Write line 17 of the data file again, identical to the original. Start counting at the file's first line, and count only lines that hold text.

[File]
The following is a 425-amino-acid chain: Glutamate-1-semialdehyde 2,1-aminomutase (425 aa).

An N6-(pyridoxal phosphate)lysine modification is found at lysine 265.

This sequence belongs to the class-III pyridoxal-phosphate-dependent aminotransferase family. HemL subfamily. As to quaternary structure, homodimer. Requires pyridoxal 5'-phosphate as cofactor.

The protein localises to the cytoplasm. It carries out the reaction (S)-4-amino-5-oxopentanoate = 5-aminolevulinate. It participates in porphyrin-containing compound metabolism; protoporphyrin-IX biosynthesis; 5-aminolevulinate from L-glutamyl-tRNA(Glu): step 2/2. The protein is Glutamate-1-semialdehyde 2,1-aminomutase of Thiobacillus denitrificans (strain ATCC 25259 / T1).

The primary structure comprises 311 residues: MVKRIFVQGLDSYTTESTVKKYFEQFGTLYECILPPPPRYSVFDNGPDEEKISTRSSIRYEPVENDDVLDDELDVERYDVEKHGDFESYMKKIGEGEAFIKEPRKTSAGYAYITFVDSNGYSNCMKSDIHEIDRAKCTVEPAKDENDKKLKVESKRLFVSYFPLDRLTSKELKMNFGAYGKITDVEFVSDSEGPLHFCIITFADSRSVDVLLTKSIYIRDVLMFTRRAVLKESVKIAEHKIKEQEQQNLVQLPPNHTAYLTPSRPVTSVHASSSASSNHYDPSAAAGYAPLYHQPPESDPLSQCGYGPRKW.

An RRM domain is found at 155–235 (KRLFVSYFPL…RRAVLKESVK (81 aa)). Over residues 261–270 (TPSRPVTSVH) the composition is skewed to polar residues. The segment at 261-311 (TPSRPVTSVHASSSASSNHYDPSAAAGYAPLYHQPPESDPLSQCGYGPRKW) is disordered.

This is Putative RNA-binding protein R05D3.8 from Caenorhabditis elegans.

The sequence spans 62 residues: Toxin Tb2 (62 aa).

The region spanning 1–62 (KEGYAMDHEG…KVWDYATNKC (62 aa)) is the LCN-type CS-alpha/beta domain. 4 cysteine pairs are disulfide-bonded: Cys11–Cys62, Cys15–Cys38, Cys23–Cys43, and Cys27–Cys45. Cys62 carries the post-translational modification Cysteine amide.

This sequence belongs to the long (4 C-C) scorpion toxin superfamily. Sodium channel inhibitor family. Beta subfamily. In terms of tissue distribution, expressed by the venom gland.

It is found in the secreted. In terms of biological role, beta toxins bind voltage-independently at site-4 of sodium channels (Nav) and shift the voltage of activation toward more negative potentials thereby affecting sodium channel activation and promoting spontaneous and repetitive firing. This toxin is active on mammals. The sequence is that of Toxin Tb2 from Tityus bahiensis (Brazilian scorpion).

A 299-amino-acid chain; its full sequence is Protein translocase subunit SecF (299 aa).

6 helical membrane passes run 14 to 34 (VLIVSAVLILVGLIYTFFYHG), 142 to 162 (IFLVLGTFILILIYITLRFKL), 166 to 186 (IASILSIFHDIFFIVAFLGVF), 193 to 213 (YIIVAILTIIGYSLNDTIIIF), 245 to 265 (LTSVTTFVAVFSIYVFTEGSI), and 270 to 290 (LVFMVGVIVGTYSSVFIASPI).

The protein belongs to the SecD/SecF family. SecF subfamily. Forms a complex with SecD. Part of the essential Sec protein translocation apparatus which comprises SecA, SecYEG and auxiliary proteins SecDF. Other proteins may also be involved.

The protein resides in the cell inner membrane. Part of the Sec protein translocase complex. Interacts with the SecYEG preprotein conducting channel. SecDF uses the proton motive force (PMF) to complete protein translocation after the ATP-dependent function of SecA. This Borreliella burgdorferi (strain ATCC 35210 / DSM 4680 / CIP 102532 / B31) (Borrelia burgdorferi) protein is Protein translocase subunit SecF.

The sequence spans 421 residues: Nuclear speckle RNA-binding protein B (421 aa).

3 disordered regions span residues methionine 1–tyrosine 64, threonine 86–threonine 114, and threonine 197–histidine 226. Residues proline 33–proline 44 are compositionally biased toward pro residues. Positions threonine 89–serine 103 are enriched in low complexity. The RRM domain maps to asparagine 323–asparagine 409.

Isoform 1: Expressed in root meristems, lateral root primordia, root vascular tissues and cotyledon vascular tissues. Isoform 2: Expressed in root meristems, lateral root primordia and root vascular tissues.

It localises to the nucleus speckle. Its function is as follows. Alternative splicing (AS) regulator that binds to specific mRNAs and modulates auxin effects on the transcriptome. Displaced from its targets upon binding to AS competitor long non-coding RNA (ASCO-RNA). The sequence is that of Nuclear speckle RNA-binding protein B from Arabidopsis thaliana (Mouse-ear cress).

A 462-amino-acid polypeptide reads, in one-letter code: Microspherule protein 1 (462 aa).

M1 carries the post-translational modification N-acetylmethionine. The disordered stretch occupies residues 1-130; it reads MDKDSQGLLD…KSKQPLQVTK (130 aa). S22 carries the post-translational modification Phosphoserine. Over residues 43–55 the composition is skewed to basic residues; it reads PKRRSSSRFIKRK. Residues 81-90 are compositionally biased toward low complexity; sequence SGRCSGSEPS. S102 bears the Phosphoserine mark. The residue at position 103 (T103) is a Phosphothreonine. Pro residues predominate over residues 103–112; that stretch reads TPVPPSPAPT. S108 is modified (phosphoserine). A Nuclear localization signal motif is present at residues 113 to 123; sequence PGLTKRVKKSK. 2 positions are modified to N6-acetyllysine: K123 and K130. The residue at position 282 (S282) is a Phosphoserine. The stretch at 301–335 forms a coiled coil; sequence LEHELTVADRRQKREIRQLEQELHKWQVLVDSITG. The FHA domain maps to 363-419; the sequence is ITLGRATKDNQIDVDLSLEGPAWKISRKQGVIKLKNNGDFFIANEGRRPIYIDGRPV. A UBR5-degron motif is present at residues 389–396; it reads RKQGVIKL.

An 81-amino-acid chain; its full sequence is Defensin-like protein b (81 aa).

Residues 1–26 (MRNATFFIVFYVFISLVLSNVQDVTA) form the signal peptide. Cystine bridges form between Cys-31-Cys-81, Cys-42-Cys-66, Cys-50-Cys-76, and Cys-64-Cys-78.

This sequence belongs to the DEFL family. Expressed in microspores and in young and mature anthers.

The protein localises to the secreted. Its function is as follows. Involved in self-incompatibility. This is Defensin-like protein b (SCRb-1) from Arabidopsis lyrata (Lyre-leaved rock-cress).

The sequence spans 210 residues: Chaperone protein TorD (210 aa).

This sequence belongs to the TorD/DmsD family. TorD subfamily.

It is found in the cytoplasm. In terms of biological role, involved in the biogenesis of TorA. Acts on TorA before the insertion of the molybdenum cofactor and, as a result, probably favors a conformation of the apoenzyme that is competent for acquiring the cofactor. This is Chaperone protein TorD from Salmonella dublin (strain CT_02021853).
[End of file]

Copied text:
3 disordered regions span residues methionine 1–tyrosine 64, threonine 86–threonine 114, and threonine 197–histidine 226. Residues proline 33–proline 44 are compositionally biased toward pro residues. Positions threonine 89–serine 103 are enriched in low complexity. The RRM domain maps to asparagine 323–asparagine 409.